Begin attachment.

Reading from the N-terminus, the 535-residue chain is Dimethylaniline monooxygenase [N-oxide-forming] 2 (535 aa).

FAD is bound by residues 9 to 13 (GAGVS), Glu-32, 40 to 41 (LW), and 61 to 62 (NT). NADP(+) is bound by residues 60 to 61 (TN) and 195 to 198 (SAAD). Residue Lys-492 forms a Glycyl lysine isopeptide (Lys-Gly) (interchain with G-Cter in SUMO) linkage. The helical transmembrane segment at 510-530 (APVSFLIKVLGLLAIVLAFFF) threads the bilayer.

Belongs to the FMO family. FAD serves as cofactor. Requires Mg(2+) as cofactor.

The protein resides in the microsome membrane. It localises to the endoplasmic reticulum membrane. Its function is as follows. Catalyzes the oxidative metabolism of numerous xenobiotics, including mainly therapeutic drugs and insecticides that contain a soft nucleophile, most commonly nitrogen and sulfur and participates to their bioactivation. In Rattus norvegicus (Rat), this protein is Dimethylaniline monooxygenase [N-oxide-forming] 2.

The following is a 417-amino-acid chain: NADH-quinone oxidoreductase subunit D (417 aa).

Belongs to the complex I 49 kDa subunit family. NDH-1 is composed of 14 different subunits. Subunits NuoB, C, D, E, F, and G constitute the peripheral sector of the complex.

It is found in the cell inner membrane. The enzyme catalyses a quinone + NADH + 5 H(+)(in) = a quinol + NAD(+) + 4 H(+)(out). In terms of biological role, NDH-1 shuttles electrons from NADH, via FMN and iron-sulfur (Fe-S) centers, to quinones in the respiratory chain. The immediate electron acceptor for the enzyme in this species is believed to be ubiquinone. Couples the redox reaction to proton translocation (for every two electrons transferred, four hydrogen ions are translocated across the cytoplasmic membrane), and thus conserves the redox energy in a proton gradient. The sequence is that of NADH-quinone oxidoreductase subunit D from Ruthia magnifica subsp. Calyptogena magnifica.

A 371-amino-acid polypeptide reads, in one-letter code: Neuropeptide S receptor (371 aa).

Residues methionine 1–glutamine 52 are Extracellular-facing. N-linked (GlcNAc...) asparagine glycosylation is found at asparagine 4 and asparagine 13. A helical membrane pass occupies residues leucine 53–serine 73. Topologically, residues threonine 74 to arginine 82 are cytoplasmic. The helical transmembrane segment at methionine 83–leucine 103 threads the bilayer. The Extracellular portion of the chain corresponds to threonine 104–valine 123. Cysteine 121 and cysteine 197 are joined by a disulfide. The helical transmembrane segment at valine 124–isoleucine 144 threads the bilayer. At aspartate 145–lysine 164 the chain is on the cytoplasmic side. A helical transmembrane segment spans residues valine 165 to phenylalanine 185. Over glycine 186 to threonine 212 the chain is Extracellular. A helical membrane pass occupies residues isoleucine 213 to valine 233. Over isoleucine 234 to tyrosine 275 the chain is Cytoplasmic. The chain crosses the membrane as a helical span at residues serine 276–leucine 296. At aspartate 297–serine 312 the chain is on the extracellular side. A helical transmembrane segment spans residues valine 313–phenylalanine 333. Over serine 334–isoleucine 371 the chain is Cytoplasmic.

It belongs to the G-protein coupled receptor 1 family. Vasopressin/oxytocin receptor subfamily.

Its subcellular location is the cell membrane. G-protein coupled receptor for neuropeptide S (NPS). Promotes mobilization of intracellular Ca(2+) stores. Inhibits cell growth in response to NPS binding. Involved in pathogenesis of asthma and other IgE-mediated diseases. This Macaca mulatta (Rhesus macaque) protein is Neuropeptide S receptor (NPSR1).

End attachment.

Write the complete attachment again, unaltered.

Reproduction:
Reading from the N-terminus, the 535-residue chain is Dimethylaniline monooxygenase [N-oxide-forming] 2 (535 aa).

FAD is bound by residues 9 to 13 (GAGVS), Glu-32, 40 to 41 (LW), and 61 to 62 (NT). NADP(+) is bound by residues 60 to 61 (TN) and 195 to 198 (SAAD). Residue Lys-492 forms a Glycyl lysine isopeptide (Lys-Gly) (interchain with G-Cter in SUMO) linkage. The helical transmembrane segment at 510-530 (APVSFLIKVLGLLAIVLAFFF) threads the bilayer.

Belongs to the FMO family. FAD serves as cofactor. Requires Mg(2+) as cofactor.

The protein resides in the microsome membrane. It localises to the endoplasmic reticulum membrane. Its function is as follows. Catalyzes the oxidative metabolism of numerous xenobiotics, including mainly therapeutic drugs and insecticides that contain a soft nucleophile, most commonly nitrogen and sulfur and participates to their bioactivation. In Rattus norvegicus (Rat), this protein is Dimethylaniline monooxygenase [N-oxide-forming] 2.

The following is a 417-amino-acid chain: NADH-quinone oxidoreductase subunit D (417 aa).

Belongs to the complex I 49 kDa subunit family. NDH-1 is composed of 14 different subunits. Subunits NuoB, C, D, E, F, and G constitute the peripheral sector of the complex.

It is found in the cell inner membrane. The enzyme catalyses a quinone + NADH + 5 H(+)(in) = a quinol + NAD(+) + 4 H(+)(out). In terms of biological role, NDH-1 shuttles electrons from NADH, via FMN and iron-sulfur (Fe-S) centers, to quinones in the respiratory chain. The immediate electron acceptor for the enzyme in this species is believed to be ubiquinone. Couples the redox reaction to proton translocation (for every two electrons transferred, four hydrogen ions are translocated across the cytoplasmic membrane), and thus conserves the redox energy in a proton gradient. The sequence is that of NADH-quinone oxidoreductase subunit D from Ruthia magnifica subsp. Calyptogena magnifica.

A 371-amino-acid polypeptide reads, in one-letter code: Neuropeptide S receptor (371 aa).

Residues methionine 1–glutamine 52 are Extracellular-facing. N-linked (GlcNAc...) asparagine glycosylation is found at asparagine 4 and asparagine 13. A helical membrane pass occupies residues leucine 53–serine 73. Topologically, residues threonine 74 to arginine 82 are cytoplasmic. The helical transmembrane segment at methionine 83–leucine 103 threads the bilayer. The Extracellular portion of the chain corresponds to threonine 104–valine 123. Cysteine 121 and cysteine 197 are joined by a disulfide. The helical transmembrane segment at valine 124–isoleucine 144 threads the bilayer. At aspartate 145–lysine 164 the chain is on the cytoplasmic side. A helical transmembrane segment spans residues valine 165 to phenylalanine 185. Over glycine 186 to threonine 212 the chain is Extracellular. A helical membrane pass occupies residues isoleucine 213 to valine 233. Over isoleucine 234 to tyrosine 275 the chain is Cytoplasmic. The chain crosses the membrane as a helical span at residues serine 276–leucine 296. At aspartate 297–serine 312 the chain is on the extracellular side. A helical transmembrane segment spans residues valine 313–phenylalanine 333. Over serine 334–isoleucine 371 the chain is Cytoplasmic.

It belongs to the G-protein coupled receptor 1 family. Vasopressin/oxytocin receptor subfamily.

Its subcellular location is the cell membrane. G-protein coupled receptor for neuropeptide S (NPS). Promotes mobilization of intracellular Ca(2+) stores. Inhibits cell growth in response to NPS binding. Involved in pathogenesis of asthma and other IgE-mediated diseases. This Macaca mulatta (Rhesus macaque) protein is Neuropeptide S receptor (NPSR1).